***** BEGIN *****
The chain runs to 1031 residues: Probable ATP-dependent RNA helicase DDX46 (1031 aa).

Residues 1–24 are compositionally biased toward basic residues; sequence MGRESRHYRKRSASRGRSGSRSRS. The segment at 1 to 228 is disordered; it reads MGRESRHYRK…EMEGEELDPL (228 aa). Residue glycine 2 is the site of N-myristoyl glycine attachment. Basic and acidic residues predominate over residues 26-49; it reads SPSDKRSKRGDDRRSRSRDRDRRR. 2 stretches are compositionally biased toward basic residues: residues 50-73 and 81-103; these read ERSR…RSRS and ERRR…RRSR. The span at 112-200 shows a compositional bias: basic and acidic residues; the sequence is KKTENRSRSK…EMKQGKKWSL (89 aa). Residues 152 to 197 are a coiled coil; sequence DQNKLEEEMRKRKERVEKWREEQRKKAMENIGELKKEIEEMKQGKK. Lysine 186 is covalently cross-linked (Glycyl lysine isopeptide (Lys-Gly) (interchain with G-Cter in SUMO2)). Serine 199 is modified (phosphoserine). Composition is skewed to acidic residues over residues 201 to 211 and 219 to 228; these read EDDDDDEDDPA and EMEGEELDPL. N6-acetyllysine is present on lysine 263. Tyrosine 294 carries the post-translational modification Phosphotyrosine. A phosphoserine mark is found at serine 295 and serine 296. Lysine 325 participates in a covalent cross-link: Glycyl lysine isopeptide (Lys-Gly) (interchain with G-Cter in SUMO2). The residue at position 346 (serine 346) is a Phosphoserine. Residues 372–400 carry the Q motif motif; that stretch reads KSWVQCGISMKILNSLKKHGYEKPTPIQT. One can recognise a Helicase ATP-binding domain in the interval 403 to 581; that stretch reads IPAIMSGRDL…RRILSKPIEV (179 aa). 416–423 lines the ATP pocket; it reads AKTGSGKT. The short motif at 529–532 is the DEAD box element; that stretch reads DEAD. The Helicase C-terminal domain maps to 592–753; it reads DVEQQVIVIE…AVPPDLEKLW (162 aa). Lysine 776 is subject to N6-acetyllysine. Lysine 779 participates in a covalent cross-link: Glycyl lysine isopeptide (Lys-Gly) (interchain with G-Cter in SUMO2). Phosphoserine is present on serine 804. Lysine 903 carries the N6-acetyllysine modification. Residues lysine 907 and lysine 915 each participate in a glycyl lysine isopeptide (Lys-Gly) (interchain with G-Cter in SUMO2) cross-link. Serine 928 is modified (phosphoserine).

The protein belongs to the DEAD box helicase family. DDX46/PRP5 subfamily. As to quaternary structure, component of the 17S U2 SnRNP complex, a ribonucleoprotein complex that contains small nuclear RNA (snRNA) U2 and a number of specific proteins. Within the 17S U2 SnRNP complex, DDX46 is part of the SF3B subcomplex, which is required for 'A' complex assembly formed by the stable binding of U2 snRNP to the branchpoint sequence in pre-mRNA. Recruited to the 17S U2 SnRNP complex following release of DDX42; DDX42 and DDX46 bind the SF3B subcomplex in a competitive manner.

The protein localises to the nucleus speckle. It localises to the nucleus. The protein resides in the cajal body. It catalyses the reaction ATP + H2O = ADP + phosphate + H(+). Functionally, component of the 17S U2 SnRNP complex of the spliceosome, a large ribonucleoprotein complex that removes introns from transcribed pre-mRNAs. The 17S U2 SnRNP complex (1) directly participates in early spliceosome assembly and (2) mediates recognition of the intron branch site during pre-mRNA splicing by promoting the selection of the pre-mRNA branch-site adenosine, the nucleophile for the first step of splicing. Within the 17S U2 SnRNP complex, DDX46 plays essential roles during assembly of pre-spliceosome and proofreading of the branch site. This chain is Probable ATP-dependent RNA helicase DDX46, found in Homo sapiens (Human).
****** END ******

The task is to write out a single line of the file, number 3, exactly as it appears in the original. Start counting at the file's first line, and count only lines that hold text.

The protein belongs to the DEAD box helicase family. DDX46/PRP5 subfamily. As to quaternary structure, component of the 17S U2 SnRNP complex, a ribonucleoprotein complex that contains small nuclear RNA (snRNA) U2 and a number of specific proteins. Within the 17S U2 SnRNP complex, DDX46 is part of the SF3B subcomplex, which is required for 'A' complex assembly formed by the stable binding of U2 snRNP to the branchpoint sequence in pre-mRNA. Recruited to the 17S U2 SnRNP complex following release of DDX42; DDX42 and DDX46 bind the SF3B subcomplex in a competitive manner.